Some excerpts from our interview with author Matthew Thomas, which initially appeared in July’s State of the Thing.
Matthew Thomas‘s debut novel, We Are Not Ourselves, has been a decade in the making, and is set for release—at last—August 19th, 2014. The novel chronicles the life and stories of the Leary family, Irish-American immigrants making their way in New York City.
Matthew—born in the Bronx and raised in Queens—has spent the bulk of that decade as an English teacher at Xavier High School in New York City. He holds a B.A. from the University of Chicago, and studied with Alice McDermott at Johns Hopkins University. He and his wife currently live in New Jersey, with their twins.
We’ve got 25 copies of We Are Not Ourselves available through Early Reviewers this month. Go here to request one!
LibraryThing staffer KJ Gormley caught up with Matthew to discuss We Are Not Ourselves.
I could frame your book as everything from “immigrant story” to “big American Dream novel”: In your own words, can you briefly sum up what you think We Are Not Ourselves is about?
It’s the story of Eileen Tumulty growing up in post-World War II Queens as the only daughter of Irish immigrants and deciding from an early age that she wants a better life than the one she knows. The book chronicles her journey toward that life and the obstacles she encounters on the way, especially in her marriage to her beloved husband Ed Leary. The second half is the story of how Eileen and Ed handle adversity together.
I tried, through telling the story of this one family, to tell some of the story of the middle class in America—their hopes and fears, dreams and disappointments, and quiet achievements over the course of the twentieth century. I wanted to explore the enduring appeal of the American Dream and examine its viability in an environment that is squeezing out the middle class. In the end, I wanted to see what residual deposits might be left in the spirit when a person achieves that elusive dream at any cost.
The novel is told through the interchanging points of view of Eileen Leary and her son, Connell. Why did you choose these view-points and not that of Ed Leary, the husband and father in the family at the heart of the book?
I wanted the reader to feel palpably the absence of Ed’s point of view, and I hoped to provoke the reader to thought by leaving it out. In omitting such a focal character’s point of view, I wanted to capture some of the essence of Ed’s own isolating experience of dealing with the calamity that befalls him. There is a sense in which those on the other side of Alzheimer’s, even the closest of family members, find the experience of the sufferer inscrutable, almost ineffable. And from a dramatic perspective, I was interested in telling the story of how each of the people closest to Ed, including extended family and friends, responds to Ed’s disease in his or her own way. Ed became a fulcrum around which all the characters revolved, and his illness became a backdrop for a series of character studies and explorations into human nature. I tried to take my cues from the characters themselves in presenting a range of possible reactions that might capture the manifold ways people handle bad news.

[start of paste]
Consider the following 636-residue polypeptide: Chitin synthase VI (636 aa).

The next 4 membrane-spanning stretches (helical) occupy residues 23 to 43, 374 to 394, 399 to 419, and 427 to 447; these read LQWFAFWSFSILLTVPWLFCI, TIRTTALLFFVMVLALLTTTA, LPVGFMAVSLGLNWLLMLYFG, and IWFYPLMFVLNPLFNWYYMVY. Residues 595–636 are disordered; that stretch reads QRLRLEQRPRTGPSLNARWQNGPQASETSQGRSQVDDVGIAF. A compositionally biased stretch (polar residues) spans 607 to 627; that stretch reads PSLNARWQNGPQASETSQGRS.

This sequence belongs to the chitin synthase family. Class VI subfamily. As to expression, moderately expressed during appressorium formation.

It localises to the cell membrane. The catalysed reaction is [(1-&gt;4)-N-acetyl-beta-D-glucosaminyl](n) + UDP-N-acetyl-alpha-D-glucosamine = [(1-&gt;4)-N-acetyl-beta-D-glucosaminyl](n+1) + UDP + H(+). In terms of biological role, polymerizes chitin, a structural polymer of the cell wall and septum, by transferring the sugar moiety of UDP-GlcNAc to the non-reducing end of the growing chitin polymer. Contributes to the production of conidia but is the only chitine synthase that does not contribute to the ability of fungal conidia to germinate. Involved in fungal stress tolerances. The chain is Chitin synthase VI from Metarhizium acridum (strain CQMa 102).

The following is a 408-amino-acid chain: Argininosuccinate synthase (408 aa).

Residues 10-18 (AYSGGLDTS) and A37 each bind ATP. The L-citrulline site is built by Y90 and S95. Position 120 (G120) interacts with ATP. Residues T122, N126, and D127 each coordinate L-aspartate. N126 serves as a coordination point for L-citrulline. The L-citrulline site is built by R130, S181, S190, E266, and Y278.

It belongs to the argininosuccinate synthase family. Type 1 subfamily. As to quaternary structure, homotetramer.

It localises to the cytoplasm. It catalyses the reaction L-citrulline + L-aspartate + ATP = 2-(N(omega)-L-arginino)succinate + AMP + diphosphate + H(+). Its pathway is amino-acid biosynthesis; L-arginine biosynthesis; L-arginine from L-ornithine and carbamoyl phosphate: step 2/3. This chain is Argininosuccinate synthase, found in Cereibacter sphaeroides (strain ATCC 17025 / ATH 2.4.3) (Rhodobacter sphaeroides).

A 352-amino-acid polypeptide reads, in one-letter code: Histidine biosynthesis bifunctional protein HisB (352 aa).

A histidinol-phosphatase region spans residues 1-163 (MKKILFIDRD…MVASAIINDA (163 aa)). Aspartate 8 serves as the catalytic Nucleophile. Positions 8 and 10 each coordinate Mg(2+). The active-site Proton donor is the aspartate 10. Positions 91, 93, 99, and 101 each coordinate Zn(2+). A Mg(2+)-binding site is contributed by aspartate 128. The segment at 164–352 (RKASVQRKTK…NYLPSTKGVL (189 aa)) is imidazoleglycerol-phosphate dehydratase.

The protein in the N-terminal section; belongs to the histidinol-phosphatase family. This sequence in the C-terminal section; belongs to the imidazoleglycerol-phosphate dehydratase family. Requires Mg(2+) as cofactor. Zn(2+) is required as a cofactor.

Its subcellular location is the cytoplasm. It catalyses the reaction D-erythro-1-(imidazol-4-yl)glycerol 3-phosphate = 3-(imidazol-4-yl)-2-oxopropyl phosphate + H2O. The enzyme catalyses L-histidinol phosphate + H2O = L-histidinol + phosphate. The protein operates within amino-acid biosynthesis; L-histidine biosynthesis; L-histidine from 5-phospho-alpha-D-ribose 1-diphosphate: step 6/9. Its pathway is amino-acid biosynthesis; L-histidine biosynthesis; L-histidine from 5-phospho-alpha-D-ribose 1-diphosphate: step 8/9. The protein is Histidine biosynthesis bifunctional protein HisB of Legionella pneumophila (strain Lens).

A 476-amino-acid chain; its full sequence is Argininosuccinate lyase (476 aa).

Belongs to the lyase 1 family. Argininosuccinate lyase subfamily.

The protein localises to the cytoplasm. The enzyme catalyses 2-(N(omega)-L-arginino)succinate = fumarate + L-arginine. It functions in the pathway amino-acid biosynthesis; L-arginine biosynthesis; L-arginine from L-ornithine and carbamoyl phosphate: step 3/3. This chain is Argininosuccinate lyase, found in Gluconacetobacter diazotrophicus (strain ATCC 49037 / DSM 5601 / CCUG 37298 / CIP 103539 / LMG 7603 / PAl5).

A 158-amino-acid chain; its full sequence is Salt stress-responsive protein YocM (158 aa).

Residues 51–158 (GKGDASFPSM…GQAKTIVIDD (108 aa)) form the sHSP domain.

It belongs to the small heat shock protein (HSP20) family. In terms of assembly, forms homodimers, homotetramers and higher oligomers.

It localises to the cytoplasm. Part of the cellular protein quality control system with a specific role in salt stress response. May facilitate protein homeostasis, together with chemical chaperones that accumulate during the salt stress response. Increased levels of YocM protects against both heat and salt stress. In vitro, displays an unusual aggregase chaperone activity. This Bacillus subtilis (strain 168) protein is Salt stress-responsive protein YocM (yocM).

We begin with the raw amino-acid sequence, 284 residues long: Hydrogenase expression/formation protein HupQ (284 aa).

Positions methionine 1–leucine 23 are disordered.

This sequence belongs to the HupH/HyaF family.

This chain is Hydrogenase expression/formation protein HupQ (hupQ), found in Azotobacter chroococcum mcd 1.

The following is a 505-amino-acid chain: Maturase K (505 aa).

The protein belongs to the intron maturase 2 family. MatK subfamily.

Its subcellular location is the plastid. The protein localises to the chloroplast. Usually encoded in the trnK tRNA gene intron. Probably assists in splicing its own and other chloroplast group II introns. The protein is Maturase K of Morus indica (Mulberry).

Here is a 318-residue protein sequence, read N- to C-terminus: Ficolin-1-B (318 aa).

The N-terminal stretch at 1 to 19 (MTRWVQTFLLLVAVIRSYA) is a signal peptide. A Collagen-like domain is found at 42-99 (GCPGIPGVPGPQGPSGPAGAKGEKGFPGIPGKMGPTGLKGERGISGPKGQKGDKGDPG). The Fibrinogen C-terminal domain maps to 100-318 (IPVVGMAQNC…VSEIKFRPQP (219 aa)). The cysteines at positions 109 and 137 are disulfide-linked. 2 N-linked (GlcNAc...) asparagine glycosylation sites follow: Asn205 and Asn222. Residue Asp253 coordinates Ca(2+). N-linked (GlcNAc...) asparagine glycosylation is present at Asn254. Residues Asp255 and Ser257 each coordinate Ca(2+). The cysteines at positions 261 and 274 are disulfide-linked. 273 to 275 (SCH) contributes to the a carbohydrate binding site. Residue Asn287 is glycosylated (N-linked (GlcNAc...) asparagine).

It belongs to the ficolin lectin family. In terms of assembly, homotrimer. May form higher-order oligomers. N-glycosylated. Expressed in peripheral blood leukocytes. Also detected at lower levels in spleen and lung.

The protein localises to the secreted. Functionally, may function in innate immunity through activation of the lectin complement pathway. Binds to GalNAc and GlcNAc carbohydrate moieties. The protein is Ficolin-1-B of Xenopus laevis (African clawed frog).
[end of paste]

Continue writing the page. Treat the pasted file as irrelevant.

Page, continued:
The Irish-American community is the one from which I emerged, so it was the one I could write about with the most immediate authority. I tried to capture some of the truth of the lived experience of a people in a particular place and time—a tribe, a dominant culture, a subculture, whatever you choose to call it—as best as I understood them. But one thing I found was that focusing on one culture offers the writer a prism through which to view many cultures. Even within this one culture, Irish-Americans in the New York area, there are countless subcultures.